Oral Arguments and Coalition Formation on the U.S. Supreme Court
A Deliberate Dialogue
Oral arguments are a key aspect of the Supreme Court's decision-making process
The U.S. Supreme Court, with its controlled, highly institutionalized decision-making practices, provides an ideal environment for studying coalition formation. The process begins during the oral argument stage, which provides the justices with their first opportunity to hear one another's attitudes and concerns specific to a case. This information gathering allows them eventually to form a coalition.
In order to uncover the workings of this process, the authors analyze oral argument transcripts from every case decided from 1998 through 2007 as well as the complete collection of notes kept during oral arguments by Justice Lewis F. Powell and Justice Harry A. Blackmun. Both justices clearly monitored their fellow justices' participation in the discussion and used their observations to craft opinions their colleagues would be likely to support. This study represents a major step forward in the understanding of coalition formation, which is a crucial aspect of many areas of political debate and decision making.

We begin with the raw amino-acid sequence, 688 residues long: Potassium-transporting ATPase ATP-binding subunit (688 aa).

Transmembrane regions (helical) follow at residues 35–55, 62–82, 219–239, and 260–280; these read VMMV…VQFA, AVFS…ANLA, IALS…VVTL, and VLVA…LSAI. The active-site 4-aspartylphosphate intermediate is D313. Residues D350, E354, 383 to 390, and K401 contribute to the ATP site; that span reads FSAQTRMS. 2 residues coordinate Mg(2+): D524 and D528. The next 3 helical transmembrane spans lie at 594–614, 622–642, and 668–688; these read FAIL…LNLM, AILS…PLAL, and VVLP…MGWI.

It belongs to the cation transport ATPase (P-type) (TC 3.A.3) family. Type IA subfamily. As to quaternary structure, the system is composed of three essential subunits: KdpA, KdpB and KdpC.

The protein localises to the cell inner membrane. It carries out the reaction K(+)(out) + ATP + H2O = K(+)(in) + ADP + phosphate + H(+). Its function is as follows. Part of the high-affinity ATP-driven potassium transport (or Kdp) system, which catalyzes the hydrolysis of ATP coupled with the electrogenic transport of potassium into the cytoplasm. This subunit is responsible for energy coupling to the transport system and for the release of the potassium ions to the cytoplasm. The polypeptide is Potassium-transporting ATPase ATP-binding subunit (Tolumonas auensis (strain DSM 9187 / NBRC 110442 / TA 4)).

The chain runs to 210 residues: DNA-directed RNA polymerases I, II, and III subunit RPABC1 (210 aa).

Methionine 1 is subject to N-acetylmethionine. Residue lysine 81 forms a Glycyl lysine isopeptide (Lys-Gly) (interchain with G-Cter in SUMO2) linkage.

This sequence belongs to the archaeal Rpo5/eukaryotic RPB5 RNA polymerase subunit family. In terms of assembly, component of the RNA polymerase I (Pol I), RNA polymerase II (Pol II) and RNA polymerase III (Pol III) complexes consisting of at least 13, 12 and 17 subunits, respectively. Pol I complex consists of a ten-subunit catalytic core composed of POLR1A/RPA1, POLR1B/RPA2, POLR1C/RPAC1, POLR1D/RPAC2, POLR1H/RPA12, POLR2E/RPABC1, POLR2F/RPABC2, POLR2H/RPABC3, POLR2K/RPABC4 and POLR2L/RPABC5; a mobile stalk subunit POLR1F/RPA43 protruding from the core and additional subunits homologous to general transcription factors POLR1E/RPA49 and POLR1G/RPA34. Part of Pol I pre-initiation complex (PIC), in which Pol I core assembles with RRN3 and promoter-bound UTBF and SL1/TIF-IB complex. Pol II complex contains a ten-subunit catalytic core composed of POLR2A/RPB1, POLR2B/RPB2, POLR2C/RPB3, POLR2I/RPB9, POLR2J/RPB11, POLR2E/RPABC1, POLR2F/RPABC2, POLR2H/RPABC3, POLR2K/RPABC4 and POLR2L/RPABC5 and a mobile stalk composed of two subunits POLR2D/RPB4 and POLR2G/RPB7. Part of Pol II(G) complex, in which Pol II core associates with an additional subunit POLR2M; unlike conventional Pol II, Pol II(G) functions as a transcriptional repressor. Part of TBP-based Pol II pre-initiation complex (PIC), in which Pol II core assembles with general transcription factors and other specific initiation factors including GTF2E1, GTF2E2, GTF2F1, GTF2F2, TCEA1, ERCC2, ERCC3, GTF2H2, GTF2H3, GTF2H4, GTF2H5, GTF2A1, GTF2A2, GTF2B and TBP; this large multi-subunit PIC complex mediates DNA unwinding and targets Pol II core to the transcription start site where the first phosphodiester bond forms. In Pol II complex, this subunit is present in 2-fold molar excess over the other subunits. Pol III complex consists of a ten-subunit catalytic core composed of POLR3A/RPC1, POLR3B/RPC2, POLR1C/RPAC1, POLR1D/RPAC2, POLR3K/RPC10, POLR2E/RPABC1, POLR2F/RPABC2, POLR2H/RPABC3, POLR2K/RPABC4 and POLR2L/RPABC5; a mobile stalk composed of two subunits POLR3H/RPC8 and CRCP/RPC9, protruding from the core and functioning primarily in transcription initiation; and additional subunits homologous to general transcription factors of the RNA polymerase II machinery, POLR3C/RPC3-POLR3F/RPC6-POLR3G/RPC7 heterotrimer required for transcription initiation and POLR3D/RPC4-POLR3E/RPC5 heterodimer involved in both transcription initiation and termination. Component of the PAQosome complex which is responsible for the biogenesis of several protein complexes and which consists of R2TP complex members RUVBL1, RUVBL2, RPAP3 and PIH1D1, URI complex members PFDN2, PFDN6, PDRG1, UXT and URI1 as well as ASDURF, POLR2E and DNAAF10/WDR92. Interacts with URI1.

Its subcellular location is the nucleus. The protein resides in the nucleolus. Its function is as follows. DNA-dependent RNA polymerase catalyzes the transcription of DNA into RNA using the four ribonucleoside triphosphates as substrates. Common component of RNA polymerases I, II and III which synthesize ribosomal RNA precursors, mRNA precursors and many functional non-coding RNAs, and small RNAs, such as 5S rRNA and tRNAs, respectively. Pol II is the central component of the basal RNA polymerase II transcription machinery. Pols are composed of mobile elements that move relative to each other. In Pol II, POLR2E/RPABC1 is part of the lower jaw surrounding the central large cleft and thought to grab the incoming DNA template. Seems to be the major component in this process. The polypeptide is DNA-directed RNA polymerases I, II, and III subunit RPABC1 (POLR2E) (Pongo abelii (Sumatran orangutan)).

Praise / Awards
"This book presents highly original research that couples new data with novel arguments. I really enjoyed reading it and was provoked into thinking much more about the role of oral argument than I have in the past."
—Tom Hansford, University of California, Merced
"This book is a wonderful addition to the current literature on both the oral argument and coalition formation processes at the U.S. Supreme Court. It is of scholarly importance, well-written, and a fun read."
—Artemus Ward, Northern Illinois University
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